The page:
Health and Wellness
Each week, one of our community partners, Dr. Moe Gelbart generously volunteers his time to provide information for our community related to wellness. Dr. Gelbart is the Executive Director of Thelma McMillen Center in Torrance.
MYTHS CONCERNING MARIJUANA USE FOR TEENAGERS
The legalization of marijuana (MJ) in California has taken a difficult situation, and complicated it, especially for teenagers. At the Thelma McMillen center, working with teens to consider their marijuana difficulties is among the most difficult thing we experience. Many teens are what I call “Nobel Prize” winners in MJ, that is they research it, and seemingly know everything about it, and can argue one out of any position designed to point out the harm in use. Of course, they only focus on google hits that confirm their already entrenched beliefs, and reject others out of hand. When confronted with the need to stop using, they endorse things like: it’s natural, an herb, found in nature; the generation of the 60’s/70’s (their parents) used it with no problem; it has medicinal value; it is not addicting, and, most recently….IT IS LEGAL!
Let’s explore some of the myths. Much of this information is found in the book Reefer Sanity, Seven Great Myths About Marijuana, by Kevin A. Sabet, PhD.
Myth 1: Marijuana is harmless, and non addictive. The reality is MJ is addicting. 1 in 6 teens will experience significant dependency on or abuse of MJ. The developing teenage brain is susceptible to significant psychological craving and addiction of MJ. Using criteria of progressive use, inability to stop, and experiencing negative consequences , marijuana is considered an addictive substance. In addition, the potency of today’s MJ is 5-10 times stronger than it was when popularized in the 60’s, leading to a host of serious problems. We see emergency admissions double due to cannabis related problems. Methods of use, like edibles and vaping, combined with higher THC levels, lead to increases in episodes of depression, anxiety, panic attacks, psychosis, and schizophrenia. There are also negative health effects – MJ is carcinogenic – and negative impacts on productivity, learning, grades, and overall drive and ambition.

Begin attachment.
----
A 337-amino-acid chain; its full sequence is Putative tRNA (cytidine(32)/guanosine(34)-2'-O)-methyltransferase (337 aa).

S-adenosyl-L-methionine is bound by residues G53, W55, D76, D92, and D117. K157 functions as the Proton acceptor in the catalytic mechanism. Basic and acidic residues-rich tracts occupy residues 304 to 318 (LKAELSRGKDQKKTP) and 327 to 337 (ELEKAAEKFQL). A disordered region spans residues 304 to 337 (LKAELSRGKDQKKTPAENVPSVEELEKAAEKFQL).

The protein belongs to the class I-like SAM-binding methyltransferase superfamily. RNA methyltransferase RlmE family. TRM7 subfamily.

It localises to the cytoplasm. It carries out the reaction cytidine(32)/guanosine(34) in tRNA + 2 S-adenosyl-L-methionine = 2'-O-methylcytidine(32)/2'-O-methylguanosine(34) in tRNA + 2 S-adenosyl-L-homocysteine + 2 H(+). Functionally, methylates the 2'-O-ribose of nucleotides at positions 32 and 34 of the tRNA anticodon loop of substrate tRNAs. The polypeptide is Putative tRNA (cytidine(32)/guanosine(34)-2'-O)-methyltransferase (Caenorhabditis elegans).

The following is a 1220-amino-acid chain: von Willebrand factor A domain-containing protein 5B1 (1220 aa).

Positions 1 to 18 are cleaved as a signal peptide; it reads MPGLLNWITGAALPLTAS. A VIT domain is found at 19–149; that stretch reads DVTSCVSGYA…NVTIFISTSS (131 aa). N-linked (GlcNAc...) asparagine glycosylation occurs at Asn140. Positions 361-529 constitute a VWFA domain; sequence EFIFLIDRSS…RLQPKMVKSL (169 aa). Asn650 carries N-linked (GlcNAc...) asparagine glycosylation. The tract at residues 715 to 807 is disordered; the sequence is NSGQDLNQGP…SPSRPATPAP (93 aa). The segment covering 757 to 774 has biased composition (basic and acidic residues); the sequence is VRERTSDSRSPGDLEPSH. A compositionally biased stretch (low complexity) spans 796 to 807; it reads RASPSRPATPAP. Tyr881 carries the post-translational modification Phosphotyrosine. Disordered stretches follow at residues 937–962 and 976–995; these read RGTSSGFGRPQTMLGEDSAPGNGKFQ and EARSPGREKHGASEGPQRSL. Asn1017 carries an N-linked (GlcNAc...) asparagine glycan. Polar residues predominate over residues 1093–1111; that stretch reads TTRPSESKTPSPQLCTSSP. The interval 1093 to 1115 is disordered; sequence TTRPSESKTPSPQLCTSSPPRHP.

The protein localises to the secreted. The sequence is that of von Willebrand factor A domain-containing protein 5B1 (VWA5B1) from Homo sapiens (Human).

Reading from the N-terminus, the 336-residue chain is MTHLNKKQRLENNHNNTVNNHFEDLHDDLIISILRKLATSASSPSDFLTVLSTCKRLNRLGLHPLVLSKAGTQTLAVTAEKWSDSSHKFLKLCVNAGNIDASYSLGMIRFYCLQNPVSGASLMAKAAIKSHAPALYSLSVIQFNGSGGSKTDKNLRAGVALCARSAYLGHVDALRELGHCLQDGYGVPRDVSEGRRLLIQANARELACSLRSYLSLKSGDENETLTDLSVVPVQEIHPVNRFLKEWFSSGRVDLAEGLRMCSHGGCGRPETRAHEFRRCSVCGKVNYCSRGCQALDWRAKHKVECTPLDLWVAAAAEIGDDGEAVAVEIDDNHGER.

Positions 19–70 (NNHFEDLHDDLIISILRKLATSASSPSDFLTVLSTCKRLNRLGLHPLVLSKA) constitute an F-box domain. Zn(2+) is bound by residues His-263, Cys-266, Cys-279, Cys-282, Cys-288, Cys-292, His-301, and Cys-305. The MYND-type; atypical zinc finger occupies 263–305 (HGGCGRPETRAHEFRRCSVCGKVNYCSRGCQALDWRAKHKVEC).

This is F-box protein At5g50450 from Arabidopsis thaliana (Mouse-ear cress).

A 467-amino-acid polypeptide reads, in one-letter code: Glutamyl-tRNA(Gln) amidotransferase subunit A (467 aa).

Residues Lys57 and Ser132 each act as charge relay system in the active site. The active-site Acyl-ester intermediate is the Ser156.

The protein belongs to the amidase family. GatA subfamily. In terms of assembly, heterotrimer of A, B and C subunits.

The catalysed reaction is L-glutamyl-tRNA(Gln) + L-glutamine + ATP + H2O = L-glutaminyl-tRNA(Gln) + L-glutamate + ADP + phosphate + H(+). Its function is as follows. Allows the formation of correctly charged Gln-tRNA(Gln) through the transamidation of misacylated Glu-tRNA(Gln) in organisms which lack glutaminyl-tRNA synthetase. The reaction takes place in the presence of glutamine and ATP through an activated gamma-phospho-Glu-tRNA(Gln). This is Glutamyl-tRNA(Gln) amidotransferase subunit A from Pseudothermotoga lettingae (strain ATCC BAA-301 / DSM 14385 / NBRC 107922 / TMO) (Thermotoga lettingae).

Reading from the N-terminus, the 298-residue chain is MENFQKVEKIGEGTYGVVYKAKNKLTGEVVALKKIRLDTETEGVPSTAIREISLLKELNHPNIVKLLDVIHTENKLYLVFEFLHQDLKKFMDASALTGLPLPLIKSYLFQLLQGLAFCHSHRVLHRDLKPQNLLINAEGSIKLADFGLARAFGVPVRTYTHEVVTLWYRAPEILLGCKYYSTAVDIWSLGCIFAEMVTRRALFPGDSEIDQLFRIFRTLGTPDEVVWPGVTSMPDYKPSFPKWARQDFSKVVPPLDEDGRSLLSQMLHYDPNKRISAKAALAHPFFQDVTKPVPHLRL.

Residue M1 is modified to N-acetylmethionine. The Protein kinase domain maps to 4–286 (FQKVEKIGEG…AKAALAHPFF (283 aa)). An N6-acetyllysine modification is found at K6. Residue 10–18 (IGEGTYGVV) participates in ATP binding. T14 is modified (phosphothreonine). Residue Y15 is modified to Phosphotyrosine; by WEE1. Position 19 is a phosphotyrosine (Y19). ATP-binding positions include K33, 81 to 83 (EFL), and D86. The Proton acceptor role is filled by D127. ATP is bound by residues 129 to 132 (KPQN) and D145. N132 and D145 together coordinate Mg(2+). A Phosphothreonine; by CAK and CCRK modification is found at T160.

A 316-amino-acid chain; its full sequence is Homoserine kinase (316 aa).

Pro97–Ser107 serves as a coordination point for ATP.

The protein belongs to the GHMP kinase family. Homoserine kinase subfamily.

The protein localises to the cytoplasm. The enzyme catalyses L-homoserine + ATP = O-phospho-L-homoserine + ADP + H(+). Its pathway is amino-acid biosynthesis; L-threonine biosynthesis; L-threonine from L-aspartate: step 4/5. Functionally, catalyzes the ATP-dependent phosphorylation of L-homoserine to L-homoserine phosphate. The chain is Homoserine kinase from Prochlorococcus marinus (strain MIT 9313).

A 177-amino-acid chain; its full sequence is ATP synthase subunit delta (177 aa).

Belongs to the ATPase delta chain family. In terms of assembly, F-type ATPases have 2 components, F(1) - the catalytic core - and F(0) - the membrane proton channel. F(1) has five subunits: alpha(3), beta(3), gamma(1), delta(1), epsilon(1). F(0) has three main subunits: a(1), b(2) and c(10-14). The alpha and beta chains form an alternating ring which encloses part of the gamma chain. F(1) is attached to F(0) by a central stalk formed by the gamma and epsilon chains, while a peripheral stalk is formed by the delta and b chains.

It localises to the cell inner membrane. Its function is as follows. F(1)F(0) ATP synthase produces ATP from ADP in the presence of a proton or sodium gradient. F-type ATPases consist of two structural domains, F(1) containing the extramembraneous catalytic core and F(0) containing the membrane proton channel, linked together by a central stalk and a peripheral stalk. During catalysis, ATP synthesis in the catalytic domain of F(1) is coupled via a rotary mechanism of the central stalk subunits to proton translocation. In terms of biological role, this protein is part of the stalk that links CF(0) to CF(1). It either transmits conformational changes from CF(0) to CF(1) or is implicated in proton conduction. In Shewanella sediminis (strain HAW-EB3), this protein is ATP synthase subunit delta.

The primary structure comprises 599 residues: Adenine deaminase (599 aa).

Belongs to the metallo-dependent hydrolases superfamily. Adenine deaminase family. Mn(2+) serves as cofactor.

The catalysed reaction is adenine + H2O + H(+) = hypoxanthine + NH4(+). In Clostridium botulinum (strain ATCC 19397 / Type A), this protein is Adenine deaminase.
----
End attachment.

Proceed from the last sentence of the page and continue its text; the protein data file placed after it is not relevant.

Myth 2: Marijuana is medically beneficial. There are medical benefits to MJ, but they are very specific to particular problems, and not the panacea that is advertised by those who endorse use. Very simply put, the medicinal benefits from MJ come primarily from cannabinoid properties, while it is the Tetrahydrocannabinol (THC) which produces the euphoric feelings of getting high. Although teens may complain of anxiety, insomnia, pain or other vague issues that they medicate with MJ, they are really seeking the high of the THC, and would reject a medicinal form of MJ that did not include that.
Myth 3: Everyone uses Marijuana. Although your child may tell you this, they are only minimally correct. While almost half of high school seniors have tried MJ, 20% of seniors, 15%
of 10th graders, and 7% of 8th graders report monthly use of MJ. While those figures are way too much, it is not true that “everyone” uses.
Myth 4: If it were bad for you, it wouldn’t be legal and physicians wouldn’t prescribe it. The legalization of MJ has given some teens validation of their belief that MJ is safe, and not a problem to use recreationally. I believe the jury is still out as to the negative effects of legalizing MJ. There are reports from other states and countries that legalizing MJ has led to an increase in use among teenagers. There are more issues related to traffic accidents. It is very difficult to determine when one is driving under the influence, and what the safe level of MJ in the system is. Even more complicating is that MJ is stored in the fat cells, and remains in the system 30-60 days. As for physician prescriptions, there are very strict rules for when a physician should dispense MJ (in fact, it is , technically, a federal crime to do so). Most of the dispensaries “dispense” without the appropriate criteria and use.
In summary, as society struggles with the moral and political complications of whether or not to make marijuana legal, it is important as parents to know that it is a very harmful substance for our teenagers, particularly in light of brain development issues and that negative consequences will impact them for a long time.
Remember, if you have issues you would like to see addressed, please email me at email@example.com.
Moe Gelbart, Ph.D.
Executive Director, Thelma McMillen Center